Egypt’s Copts: Prospects of Equality in a Radicalized Society
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Coptic Solidarity hosted its 10th Annual Conference on June 20-21, 2019 in Washington, DC. The Theme, Egypt’s Copts: Prospects of Equality in a Radicalized Society, focused on recommendations to help Copts achieve equal citizenship rights and religious freedom in Egypt, as well as protection from violence and discrimination.
This year’s conference featured Sam Brownback, the Ambassador-at-Large for International Religious Freedom; Knox Thames, the Special Advisor for Religious Minorities in the Near East and South/Central Asia; US Rep. French Hill (R – AR), former congressmen Frank Wolf and Daniel Donovan; Mariam Ibraheem, a former prisoner of conscience from Sudan, Pastor Andrew Brunson, former prisoner of conscience in Turkey; and numerous other leaders from think tanks and non-profit organizations. In total, the conference featured 38 speakers who presented an array of perspectives and recommendations across the political spectrum.
Policy Day – National Press Club – June 20, 2019
President’s Introductory Remarks
Coptic Solidarity’s acting president, Ms. Caroline Doss, opened the conference with an analysis of the urgent situation Coptic Christians are now facing in Egypt. She commended the Egyptian government for their tolerant rhetoric but claimed that rhetoric has not translated into safety and protection in people’s everyday lives. She pointed to how security forces have repeatedly shut down churches because they would rather “prevent worship than protect churches.”
Panel 1: Reducing Institutionalized Discrimination in Egypt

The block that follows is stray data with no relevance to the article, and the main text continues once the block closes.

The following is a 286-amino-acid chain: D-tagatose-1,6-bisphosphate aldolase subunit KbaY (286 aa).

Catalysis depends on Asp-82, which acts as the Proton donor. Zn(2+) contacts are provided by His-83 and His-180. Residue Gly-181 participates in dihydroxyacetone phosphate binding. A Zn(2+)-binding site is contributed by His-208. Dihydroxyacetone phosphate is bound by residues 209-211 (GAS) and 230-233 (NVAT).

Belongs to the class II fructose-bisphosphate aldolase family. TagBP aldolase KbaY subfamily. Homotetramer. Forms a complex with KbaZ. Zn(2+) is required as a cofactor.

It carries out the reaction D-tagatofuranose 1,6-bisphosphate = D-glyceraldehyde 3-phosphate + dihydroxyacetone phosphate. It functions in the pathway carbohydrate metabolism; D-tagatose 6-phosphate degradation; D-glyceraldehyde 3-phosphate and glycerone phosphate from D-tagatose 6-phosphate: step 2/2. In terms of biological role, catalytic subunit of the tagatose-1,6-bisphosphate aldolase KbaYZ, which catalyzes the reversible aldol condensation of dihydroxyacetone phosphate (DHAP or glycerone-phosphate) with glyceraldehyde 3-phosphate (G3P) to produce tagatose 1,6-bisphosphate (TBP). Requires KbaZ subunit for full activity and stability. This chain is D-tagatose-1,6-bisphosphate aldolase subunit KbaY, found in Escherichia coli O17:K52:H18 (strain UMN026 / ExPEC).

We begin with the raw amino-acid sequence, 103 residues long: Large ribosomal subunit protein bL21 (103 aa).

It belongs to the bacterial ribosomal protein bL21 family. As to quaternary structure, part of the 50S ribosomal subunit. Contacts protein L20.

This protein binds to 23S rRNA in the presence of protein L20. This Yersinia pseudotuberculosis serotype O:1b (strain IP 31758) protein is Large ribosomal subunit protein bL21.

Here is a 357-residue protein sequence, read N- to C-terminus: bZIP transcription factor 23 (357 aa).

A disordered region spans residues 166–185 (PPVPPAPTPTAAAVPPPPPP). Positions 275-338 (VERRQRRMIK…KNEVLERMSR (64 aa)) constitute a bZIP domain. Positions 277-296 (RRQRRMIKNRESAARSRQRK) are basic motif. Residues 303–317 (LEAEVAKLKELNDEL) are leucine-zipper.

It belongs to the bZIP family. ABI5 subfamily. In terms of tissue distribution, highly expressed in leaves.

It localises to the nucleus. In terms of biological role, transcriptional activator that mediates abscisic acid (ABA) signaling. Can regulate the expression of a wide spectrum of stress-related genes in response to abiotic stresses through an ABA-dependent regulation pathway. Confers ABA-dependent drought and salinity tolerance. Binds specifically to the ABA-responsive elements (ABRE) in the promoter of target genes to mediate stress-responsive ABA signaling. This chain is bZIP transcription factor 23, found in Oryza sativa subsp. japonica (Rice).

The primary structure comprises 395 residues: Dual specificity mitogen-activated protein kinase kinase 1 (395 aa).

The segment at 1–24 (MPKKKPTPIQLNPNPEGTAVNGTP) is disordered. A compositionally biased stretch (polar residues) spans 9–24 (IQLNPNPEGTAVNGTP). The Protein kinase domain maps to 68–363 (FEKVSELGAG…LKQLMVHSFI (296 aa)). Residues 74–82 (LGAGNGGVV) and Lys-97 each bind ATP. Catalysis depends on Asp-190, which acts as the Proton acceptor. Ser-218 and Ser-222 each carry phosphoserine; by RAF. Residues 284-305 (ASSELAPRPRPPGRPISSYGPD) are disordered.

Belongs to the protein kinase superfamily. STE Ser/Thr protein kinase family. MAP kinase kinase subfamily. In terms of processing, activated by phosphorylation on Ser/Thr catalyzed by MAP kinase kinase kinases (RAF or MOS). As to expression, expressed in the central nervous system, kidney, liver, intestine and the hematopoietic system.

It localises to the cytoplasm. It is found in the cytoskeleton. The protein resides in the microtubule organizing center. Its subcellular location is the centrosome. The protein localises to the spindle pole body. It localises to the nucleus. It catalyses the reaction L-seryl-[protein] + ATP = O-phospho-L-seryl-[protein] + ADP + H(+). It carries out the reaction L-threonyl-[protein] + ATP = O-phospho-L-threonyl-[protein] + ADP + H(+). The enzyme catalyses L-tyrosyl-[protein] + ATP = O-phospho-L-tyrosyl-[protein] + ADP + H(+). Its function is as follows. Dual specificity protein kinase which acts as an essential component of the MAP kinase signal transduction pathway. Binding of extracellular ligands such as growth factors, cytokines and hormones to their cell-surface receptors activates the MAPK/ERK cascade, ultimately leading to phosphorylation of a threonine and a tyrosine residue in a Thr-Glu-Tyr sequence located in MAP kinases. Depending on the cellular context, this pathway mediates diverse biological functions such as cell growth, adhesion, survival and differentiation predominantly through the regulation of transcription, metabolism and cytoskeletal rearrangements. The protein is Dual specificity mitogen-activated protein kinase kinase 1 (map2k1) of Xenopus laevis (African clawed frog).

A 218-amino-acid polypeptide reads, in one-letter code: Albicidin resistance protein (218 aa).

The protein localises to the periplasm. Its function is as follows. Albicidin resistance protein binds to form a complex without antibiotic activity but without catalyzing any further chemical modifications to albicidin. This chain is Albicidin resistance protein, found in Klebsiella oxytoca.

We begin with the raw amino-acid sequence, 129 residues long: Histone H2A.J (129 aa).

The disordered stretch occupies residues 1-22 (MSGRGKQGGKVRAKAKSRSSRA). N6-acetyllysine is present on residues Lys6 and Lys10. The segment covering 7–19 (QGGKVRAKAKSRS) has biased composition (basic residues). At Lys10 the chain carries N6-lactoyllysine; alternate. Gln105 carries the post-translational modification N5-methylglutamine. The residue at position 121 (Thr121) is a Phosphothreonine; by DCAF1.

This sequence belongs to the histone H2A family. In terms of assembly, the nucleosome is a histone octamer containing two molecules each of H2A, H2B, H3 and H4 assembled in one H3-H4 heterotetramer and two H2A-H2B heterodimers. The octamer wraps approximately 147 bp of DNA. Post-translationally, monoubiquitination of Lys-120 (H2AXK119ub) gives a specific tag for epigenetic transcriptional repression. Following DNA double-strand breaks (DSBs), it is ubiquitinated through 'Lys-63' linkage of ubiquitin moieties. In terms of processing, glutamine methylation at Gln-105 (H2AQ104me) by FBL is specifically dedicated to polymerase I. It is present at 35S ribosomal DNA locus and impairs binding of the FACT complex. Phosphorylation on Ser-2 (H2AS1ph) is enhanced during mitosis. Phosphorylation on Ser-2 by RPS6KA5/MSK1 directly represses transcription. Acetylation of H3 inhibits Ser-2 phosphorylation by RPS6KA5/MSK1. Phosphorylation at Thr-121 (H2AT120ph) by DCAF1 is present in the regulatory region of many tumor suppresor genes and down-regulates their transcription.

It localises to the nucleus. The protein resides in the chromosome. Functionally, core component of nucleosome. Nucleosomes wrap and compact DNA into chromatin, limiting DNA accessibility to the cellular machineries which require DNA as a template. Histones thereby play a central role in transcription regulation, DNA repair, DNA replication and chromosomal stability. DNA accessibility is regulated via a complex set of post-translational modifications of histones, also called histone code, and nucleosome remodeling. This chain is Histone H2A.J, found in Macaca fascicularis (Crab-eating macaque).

Moderator: Ms. Nina Shea – Director, Center for Religious Freedom, Hudson Institute
Ms. Nadine Maenza: Commissioner, US Commission on International Religious Freedom
Dr. Elizabeth Prodromou: Associate Professor, Tufts University
Dr. Gabriel Sawma: Foreign Policy Adviser to President Trump
Panelists underscored the range of issues facing Coptic Christians, including attacks by ISIS, impunity of security forces, destruction of cultural and heritage sites, institutionalized religious discrimination such as unequal employment opportunities, and communal tensions especially in rural areas. Commissioner Maenza emphasized that religious discrimination does not just entail violence, but rather, it is pervasive, hiding in security forces, the committee on sectarianism, and religious reconciliation councils, amongst other facets in society. Gabriel Sawma delved into a thorough analysis of international law, offering it as a primary solution for the Coptic situation.
Knox Thames: Special Advisor for Religious Minorities in the Near East and South/Central Asia
“Protection of Coptic Christians, and all other faith groups at risk, is a primary concern of the State Department. In Egypt, malfeasants intend harm to Christians, their churches, and their property. ISIS declared Copts its favorite prey and its affiliates have carried out multiple large-scale murderous attacks on Copts – the latest one on buses carrying Christian pilgrims to a monastery in Minya last year. For these reasons and more, we continue to call on the government of Egypt to protect its Christians and their churches. However, protection is not the same thing as equality. Equality means equal rights for all citizens, and it is an appropriate theme to highlight during the conference. An Egypt where all have equal rights regardless of beliefs, and where all receive the equal protection of the law without any discrimination, will be a stronger Egypt and an even better strategic partner of the United States. Equality gives dignity and is deserved by everyone. It is not a gift to be given from the stronger to the weaker. The United States calls for equality, not just in Egypt, but around the world.”